Beach as master of ceremonies. The
program was as follows:
Skit from Schubert's "Blossom
Time," Charlotte Woods, Anabel
Turner, Jessie French, Winifred
Case, Hazel Beymer, Nancy Cox,
Phyllis Pollock, Laurel Beach; skit
from "At the Stroke of Twelve,"
lone high school; community sing
ing; plate lunch served at 6 o'clock,
with program following in evening:
piano duet, Miss Clara Holey, Mrs.
J. O. Turner; tap dance, Peggy
Warnef, Gwendolyn Evans, Erma
Lane and Mae Gentry; vocal solo,
Harvey Miller; mandolin trio, J. O.
Turner, Frank Turner, Ted Lum
ley; reading, Mrs. Paul Menegat;
vocal solo, Laurel Beach; tap dance,
Betty Trevitt; male quartet, J. O.
Turner, Lyle tiggs, Ted Lumley,
Since the last reunion several of
the pioneers had passed on and a
moment of silence- was observed in
their memory. Lexington wishes
to thank those who took part in
the program and those who so kind
ly contributed for the food. We ap
preciate your coming and hope to
see you all again next year.
Mr. and Mrs. Riley Munkers
have gone to Portland to spend
the winter with their daughter,
Mrs. Frank Gentry. Mrs. Gentry
and her sister, Mrs. Minnie Woods,
motored up last week after them.
E. C. Miller and Mr. and Mrs.
Arthur Beardsley were up from Sa
lem visiting with Mr. Miller's sons,
John, Merle and Harvey. They re
turned home Tuesday.
Miles Martin enjoyed a visit over
Sunday from his sister and brother-in-law,
Mr. and Mrs. C. C Clelland
of Moro, also his uncle and aunt,
Mr. and Mrs. H. U. Martin of The
F. A. McMahon, state traffic of-
(Continued on Page Six)
ROLL CALL EVENT
STAGED BY ELKS
Venison Dinner, Program," Cards
Provide Entertainment for
Guests; 180 Attend.
Members of Heppner lodge No.
358, B. P. O. Elks, entertained their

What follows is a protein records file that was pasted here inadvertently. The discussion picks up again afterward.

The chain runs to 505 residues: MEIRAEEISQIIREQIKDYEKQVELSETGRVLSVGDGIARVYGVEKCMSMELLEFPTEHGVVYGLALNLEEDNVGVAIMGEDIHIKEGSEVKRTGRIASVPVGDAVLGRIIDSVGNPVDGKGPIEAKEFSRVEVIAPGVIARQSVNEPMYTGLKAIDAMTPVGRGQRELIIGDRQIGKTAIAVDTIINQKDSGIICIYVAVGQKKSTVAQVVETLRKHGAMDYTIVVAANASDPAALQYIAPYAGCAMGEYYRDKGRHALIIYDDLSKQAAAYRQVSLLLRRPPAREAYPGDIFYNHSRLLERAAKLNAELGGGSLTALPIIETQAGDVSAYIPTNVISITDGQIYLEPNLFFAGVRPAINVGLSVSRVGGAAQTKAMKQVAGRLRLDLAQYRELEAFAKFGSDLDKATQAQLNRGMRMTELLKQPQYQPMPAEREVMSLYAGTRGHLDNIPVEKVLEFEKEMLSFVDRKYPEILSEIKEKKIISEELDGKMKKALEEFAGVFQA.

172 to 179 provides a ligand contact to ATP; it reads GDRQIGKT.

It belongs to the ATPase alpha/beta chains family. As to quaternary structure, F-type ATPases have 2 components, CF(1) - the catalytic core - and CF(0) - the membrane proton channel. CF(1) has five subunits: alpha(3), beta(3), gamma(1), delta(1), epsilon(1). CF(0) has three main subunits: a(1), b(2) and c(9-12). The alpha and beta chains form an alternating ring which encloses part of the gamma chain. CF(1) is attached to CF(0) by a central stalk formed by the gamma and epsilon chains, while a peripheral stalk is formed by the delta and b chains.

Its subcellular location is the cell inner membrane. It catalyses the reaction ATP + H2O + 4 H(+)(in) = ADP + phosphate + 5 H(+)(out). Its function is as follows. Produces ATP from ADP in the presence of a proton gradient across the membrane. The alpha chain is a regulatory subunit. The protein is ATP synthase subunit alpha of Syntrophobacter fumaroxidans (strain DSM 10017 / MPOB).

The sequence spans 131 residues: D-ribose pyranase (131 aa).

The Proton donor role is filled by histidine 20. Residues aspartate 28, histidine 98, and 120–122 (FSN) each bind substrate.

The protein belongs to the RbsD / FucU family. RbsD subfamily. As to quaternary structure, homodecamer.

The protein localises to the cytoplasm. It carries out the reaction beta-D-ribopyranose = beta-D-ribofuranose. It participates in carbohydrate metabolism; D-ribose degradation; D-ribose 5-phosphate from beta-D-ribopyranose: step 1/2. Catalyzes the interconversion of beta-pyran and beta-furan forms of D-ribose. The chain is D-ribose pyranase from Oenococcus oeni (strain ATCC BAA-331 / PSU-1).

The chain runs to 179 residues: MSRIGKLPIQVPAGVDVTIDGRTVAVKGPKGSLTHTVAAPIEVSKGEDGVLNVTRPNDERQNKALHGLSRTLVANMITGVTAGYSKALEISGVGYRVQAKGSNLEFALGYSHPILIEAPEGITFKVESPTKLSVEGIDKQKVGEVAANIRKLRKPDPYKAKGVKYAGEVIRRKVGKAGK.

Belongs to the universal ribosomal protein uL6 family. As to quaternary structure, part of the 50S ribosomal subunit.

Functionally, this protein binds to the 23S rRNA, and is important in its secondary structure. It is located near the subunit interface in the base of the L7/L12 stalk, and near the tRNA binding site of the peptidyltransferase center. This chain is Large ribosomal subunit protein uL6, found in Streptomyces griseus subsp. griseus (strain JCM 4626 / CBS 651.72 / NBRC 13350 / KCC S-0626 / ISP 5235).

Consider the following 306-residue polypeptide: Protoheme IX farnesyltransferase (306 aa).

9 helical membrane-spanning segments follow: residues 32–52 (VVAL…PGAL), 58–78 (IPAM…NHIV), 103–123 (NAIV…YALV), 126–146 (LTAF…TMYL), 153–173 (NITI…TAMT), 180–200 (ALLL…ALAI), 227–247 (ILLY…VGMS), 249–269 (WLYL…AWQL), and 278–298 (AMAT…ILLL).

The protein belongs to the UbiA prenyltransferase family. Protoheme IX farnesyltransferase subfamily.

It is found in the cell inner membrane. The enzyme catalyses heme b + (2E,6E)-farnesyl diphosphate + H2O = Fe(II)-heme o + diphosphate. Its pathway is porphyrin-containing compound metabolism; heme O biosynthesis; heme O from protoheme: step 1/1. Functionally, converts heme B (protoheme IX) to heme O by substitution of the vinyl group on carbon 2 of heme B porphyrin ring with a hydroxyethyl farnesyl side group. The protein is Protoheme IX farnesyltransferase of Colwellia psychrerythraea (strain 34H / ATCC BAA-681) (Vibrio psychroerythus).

wives, lady friends, members of the
Heppner school faculty and other
specially invited guests with a ven
ison dinner and program in their
hall Thursday evening, following
which the wives of lodge officers
were hostesses at bridge and "500"
while the lodge convened for its
annual roll call session. One hun
dred and eighty persons were in
J. G. Barratt, exalted ruler, was
toastmaster at the dinner and an
nounced the program. Included
were readings by Mrs. Paul Mene
gat and Mrs. Paul Gemmell, num
bers by men's quartet, J. O. Tur
ner, Laurel Beach, Lyle Riggs and
J. T. Lumley; piano jazz by Miss
Juanita Leathers; mandolin trio
numbers "by J. O. Turner, Frank
Turner and J. T. Lumley, and skit
In costume from Schubert by Laur
el Beach and Miss Charlotte Woods,
soloists, and the high school girls
sextet, Anabel Turner, Nancy Cox,
Hazel Beymer, Annabel Case, Jes
sie French and Phyllis Pollock.
Honors at bridge Were won by
Mrs. F. B. Nickerson, high, and
Mrs. J. G. Thomson, low; at "500",
Mrs. Ralph Jackson, high, and Mrs.
Sterling Fryrear, low.
Honored guests of the evening
were three charter members of the
lodge, Frank Gilliam, Leslie Mat
lock and Frank Roberts, and Calvin
L. Sweek, circuit judge from Pen
dleton, a past exalted ruler.
Locals Defeat Athena;
Play Arlington Sunday
The first home appearance of the
Heppner-Lexington town football
team which was defeated at The
Dalles two weeks ago 12-0, and
which defeated Athena last Sun
day 6-0, is slated for Rodeo field
next Sunday afternoon with Arling
ton. The local aggregation has been
coming to the front strong, and is
expecting to give Arlington a hard
The game at Athena was featured
by the hard tackling of Bob Cor-
rell, local fullback, reports say,
whose defensive work did much to
stem the Athena scoring tide. The